Garbage is a small exploration in the realm of policy, communication, technology and the affect of systems. It plays with participation and cooperation, group pressure, personification and depersonification, around a communal problem.

Rotterdam waste managent works with underground garbage containers for the disposal of small household waste.
The containers are scattered throughout the neighbourhoods and typically serve a somewhat fixed clientele; the inhabitants in their direct vicinity. The containers are emptied on a semi fixed interval. Quite often the containers are full or stuck. A problem often only to be noticed when someone has already taken the time and effort to take their garbage to the container in question. Some will take their garbage back home, some will dump their garbage next to the container. Once garbage is dumped, more follows. Irritation, outrage and blaming ensues.


The design consists of a feedback system, an (almost) arbitrary sensor fitted in the garbage containers, and a notification / input device: the Garbage Globe.

The sensor gives the signal of ‘full’ or ‘empty again’. Representing the begin and end phase of a cycle, respectively. Per cycle, half of the input devices; the Garbage Globes, will get the notification / signal that the container is full, when its full. Which devices will receive the signal is at random, but the configuration / composition of what makes up half of the devices will stay the same for one cycle.
Every device given the ‘full’ signal is granted, through user action, the possibly to transmit this signal to all other devices. The ones given the initial ‘full’ signal, and the ones that were not. The signal signals ‘full’ but is distinct from the signal ‘full’ initially transmitted by the container sensor. Once transmitted to all devices, the devices will emit this signal until the end phase of the cycle. In the end phase of the cycle, the container is emptied and the signal of ‘empty again’ is now signalled to the other half of the devices. The ones that didn’t receive the initial ’full’ signal from the container sensor. The same rule set / interaction / process applies.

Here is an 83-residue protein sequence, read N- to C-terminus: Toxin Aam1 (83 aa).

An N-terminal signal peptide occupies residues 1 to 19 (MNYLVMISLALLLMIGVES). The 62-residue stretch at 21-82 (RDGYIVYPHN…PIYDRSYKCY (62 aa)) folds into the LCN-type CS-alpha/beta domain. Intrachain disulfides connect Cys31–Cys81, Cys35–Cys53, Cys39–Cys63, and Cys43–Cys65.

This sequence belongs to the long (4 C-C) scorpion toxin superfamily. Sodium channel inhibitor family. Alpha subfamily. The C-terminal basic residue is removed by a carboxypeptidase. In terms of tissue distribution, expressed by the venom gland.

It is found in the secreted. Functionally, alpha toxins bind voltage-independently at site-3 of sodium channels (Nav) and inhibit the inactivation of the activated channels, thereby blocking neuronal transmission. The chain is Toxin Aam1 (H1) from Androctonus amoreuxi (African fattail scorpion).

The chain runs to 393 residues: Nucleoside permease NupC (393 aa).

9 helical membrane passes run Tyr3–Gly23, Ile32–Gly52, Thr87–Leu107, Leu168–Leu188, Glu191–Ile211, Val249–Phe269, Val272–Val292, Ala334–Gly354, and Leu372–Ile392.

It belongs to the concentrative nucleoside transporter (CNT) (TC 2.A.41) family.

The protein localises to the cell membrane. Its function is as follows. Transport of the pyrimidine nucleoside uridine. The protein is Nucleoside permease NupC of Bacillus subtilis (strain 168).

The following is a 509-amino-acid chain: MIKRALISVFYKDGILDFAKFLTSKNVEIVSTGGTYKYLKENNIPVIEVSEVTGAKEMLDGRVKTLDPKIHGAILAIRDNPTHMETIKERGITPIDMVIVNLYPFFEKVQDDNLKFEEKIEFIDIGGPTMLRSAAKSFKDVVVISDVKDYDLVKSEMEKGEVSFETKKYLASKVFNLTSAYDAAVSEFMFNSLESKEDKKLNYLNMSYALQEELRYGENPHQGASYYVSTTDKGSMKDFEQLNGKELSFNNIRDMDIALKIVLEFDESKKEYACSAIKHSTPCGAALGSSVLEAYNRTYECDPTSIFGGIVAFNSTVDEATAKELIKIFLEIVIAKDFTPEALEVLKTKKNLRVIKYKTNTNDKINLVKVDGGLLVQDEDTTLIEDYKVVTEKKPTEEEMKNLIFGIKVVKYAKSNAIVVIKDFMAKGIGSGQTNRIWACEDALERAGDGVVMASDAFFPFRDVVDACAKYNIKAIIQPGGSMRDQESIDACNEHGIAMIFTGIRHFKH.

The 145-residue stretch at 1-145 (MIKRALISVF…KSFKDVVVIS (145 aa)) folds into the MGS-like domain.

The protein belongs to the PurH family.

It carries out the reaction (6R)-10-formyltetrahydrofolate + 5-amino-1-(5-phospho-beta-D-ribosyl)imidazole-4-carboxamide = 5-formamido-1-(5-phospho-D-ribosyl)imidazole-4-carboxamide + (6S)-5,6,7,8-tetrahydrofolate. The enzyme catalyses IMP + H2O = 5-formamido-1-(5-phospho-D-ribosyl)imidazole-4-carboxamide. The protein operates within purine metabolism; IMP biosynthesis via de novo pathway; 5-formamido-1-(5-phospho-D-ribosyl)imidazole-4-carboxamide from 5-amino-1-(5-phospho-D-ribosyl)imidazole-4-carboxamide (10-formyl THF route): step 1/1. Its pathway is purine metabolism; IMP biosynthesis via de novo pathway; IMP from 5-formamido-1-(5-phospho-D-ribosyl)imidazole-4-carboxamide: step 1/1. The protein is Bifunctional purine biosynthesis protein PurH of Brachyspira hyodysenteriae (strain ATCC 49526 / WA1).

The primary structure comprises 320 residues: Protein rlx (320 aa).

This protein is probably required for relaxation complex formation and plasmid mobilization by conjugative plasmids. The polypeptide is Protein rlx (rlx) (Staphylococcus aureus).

A communal problem is abstracted and depersonified, but kept in the community.
In fact, the community is more or less constantly reminded about the fact that it could become a problem and is asked for participation. The system communicates the fact that people know the container is ‘full’ or ‘empty again’. Once the signal is transmitted through user action, the ones that didn’t know yet what was up, will not know in which device group they are. All that is known is the state of the container and the fact that someone from your community knows this, and transmitted the signal. The receiver will, or might have to be, the transmitter in the end phase.

The framing of the project itself, and the artefact; the Garbage Globe, were made focussing on crafting something with a personal touch, while staying impersonal.
The houses contributing to the project were given a persona, but still facade the participants. The Garbage Globe brings the actual container spot ‘inside’, but still detaches the problem from the actual spot / inhabitants.


The Garbage Globe is a variant on the ‘snow globe’. In the center there is a depiction of an underground garbage container, within its natural context. The snow is replaced by pieces of stylised garbage. In rest, the garbage will accumulate on and around the container.
The mode of interaction, the user action, is by shaking the globe. Swinging the garbage in the air; temporarily ‘freeing’ the container.

Peter Kalkman

Garbage Globe
Globe in context